Putting his attention back on his horse, Alec gave the Black a pat on the neck and urged the stallion forward. Ahead of them was a bend in the shoreline. The Black tossed his head, eager to run another mile or so. “Easy, fella,” Alec said, holding the Black to a walk. “We’re going to have to turn back pretty soon. Let’s just see what’s around this bend.”

The stallion skipped into motion. Alec gave the Black his head and moved with him, burying his face in the streaming mane. The world sped by in a blur, everything fluid around them, everything in motion. Alec bent himself against his horse and the Black carried him faster and faster, carrying him far away, carrying him all the way back to those first days on the island once again. . . .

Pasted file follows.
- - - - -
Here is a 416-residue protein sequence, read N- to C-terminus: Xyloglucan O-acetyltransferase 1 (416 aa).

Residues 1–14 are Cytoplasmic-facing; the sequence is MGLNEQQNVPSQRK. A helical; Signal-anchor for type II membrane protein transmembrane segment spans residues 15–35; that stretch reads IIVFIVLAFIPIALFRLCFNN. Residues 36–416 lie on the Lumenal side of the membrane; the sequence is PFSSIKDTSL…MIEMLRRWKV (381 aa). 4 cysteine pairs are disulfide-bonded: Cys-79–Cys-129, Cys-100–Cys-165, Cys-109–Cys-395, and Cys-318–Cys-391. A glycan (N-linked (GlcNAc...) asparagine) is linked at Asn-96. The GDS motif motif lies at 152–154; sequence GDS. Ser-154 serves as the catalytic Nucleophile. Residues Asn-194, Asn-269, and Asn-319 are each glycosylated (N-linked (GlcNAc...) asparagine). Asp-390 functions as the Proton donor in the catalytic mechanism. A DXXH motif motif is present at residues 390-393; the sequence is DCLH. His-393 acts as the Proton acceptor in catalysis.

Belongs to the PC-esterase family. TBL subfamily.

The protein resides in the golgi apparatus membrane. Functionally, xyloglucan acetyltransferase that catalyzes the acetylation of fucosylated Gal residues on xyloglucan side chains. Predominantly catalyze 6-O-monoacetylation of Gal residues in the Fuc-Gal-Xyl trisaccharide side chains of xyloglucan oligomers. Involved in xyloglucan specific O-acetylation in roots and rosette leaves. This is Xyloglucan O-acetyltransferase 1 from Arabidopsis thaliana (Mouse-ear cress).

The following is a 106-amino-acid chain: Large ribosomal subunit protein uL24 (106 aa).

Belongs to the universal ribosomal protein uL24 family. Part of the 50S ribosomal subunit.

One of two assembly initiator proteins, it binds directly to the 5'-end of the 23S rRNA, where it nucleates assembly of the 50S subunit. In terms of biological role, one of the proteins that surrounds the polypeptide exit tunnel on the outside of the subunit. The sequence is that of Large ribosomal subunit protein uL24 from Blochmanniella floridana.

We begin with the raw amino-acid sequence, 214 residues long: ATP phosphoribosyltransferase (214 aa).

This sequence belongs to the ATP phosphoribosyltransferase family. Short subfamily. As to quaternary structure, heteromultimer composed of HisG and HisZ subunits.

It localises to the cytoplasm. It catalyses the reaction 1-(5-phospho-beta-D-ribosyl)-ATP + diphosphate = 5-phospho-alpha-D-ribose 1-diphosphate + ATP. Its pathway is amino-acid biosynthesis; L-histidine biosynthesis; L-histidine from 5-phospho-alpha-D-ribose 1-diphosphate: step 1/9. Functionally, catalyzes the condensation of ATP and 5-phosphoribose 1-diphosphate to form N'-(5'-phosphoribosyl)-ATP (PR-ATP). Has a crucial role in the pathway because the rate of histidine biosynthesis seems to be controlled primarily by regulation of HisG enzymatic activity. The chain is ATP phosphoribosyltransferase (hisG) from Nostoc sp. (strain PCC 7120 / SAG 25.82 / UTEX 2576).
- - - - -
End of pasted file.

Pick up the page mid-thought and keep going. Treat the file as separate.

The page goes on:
When Alec pulled the stallion up finally and turned to look out to sea, the sky seemed darker suddenly, despite the early-dawn light. At first he thought perhaps a storm was blowing in from somewhere. Then he realized the fog he’d seen offshore earlier was much closer now, already sweeping over the rocky point and swallowing up the beach around him. The birds, the fishing boat and everything else out to sea were gone. Ocean and sky blended together into one great field of smoky gray. In seconds the low-hanging mist was so thick that Alec could hear but not see the waves as they washed up on the sand only a few yards away.

“We should head back before we get totally lost in this soup,” Alec said, angry with himself for not paying more attention to the changing weather. The Black gave a snort as Alec turned him around and started back toward the point.